Most Iowa State employees working remotely will continue to do so after the first phase of a reopening plan begins June 1, a gradual approach to build readiness for in-person instruction this fall. A handful of supervisors and staff who had been working off-site will be back in their usual workplaces next week, developing local plans for safely resuming on-campus operations.
President Wendy Wintersteen announced in her May 26 message to faculty and staff that an online training session on Learn@ISU will provide employees with information about the procedures needed to resume on-campus work.
Last week, supervisors received updated guidance for preparing plans. The documents are available in the summer planning section of ISU's central COVID-19 website. Among the resources was a guide for returning to the workplace, a 13-page document marked as "Version 1."
"We expect there will be other updates and versions," President Wendy Wintersteen told administrative officers during a May 21 virtual meeting presenting the resources.
The guide outlines health and safety measures as well as university expectations and procedures. It addresses some common scenarios, for instance:
- Wearing a cloth face covering is expected when physical distancing of 6 feet can't be maintained, so masks will be unnecessary in private offices or cubicles but needed in all shared spaces such as break rooms, hallways and restrooms. Central stores will supply departments with two cloth masks for every employee who needs them.
- Elevators should be limited to one person at a time and reserved for those with mobility needs.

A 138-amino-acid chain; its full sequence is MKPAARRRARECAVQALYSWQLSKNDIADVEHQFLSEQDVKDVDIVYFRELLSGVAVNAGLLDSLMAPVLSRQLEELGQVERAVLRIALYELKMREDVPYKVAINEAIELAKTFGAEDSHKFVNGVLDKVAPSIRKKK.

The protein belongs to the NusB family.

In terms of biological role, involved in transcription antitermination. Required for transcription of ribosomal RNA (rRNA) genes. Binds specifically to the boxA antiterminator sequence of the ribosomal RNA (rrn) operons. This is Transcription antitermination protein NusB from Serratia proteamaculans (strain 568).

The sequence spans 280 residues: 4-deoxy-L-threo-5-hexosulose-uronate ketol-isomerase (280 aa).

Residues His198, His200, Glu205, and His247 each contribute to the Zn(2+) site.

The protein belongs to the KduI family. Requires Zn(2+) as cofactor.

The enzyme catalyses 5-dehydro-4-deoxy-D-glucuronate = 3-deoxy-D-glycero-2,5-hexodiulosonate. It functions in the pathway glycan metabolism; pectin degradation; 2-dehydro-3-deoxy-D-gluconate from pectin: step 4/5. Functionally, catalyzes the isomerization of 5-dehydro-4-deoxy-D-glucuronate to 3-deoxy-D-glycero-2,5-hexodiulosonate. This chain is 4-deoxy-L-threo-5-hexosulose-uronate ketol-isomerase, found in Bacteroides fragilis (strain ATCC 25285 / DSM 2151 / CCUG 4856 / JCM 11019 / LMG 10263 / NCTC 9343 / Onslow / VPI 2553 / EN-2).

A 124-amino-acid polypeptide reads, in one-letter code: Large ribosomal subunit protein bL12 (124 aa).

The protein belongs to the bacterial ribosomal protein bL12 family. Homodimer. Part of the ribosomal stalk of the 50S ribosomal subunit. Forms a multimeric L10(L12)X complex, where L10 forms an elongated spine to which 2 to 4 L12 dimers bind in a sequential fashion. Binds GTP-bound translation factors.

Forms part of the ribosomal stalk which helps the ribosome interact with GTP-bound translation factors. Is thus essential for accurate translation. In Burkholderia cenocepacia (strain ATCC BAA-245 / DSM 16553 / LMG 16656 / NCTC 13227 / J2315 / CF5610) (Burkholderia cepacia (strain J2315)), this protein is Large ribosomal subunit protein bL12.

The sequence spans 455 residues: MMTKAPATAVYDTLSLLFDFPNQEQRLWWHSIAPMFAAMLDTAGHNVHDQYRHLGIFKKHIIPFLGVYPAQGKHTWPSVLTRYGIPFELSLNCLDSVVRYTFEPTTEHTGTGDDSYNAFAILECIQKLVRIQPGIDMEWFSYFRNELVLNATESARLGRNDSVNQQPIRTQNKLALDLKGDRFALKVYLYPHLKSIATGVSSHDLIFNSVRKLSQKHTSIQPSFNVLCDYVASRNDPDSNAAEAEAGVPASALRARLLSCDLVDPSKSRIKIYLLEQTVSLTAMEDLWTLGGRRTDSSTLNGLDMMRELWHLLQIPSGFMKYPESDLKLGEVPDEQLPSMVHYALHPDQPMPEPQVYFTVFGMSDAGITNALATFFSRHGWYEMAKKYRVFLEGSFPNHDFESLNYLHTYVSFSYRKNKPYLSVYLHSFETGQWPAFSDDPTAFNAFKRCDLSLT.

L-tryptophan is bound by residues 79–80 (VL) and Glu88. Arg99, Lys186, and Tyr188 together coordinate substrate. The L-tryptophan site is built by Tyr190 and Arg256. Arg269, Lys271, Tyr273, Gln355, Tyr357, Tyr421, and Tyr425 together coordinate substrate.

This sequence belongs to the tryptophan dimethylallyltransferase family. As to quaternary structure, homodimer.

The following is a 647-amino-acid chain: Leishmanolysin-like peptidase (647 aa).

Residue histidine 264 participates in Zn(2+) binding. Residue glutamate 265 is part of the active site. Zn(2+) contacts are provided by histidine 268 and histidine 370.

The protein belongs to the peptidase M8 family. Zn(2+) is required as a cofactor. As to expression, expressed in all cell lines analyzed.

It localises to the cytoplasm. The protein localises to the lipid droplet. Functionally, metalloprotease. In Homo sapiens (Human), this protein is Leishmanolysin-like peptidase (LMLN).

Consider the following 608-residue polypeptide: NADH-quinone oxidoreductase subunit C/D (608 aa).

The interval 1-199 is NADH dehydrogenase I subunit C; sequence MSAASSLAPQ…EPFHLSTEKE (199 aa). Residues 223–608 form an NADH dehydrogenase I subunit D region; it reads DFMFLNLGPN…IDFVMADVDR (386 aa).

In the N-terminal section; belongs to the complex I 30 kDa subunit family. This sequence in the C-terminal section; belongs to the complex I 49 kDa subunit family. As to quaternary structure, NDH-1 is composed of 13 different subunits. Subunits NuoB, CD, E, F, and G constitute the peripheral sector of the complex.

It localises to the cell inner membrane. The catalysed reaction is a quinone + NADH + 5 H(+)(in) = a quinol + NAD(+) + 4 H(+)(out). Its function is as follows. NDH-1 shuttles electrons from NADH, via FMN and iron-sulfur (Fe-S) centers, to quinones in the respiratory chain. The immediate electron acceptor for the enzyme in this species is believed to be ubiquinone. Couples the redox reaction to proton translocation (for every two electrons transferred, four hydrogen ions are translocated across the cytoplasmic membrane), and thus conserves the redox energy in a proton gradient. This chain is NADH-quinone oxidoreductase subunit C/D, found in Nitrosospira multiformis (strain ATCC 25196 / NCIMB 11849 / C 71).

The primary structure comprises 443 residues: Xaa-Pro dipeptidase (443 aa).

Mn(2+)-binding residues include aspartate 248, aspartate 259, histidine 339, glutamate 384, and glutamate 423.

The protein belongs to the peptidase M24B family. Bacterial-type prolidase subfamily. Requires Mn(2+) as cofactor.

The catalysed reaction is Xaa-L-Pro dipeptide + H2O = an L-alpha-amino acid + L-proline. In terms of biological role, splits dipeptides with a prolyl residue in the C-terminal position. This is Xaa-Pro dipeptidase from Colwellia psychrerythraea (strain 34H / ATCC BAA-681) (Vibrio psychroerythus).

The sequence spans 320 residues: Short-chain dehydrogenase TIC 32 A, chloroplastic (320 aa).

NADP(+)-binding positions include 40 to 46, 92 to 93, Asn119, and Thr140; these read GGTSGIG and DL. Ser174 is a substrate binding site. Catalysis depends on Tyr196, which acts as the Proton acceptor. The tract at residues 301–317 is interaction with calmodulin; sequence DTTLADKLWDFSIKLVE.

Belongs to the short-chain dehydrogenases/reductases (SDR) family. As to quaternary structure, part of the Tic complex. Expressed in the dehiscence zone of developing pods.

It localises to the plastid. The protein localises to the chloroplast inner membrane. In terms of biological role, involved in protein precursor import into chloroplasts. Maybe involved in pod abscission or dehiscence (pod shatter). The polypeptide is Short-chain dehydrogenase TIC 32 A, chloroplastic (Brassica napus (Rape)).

- Avoid trips with more than one person in a vehicle and, if possible, walk instead of taking CyRide.
Supervisors designated by academic department heads and unit leaders will develop workspace plans using a 10-page worksheet released last week. The plan will identify on-campus staffing needs, changes to employee schedules and work areas to achieve physical distancing, educational and communication efforts, cleaning plans and other risk mitigation steps. Guidance for supervisors during the phased increase in operations also was released last week.
Supervisors will submit the plans to department heads and unit leaders for approval. They need to be approved before employees can return to work, which requires at least a two-week advance notice. The plans don't necessarily need to be complex answers for each topic, said ISU Police chief and associate vice president for public safety Michael Newton.
"A few sentences in many cases will be fine," Newton told administrative officers in the May 21 meeting.
Questions about workplace plans can be directed to COVIDfirstname.lastname@example.org.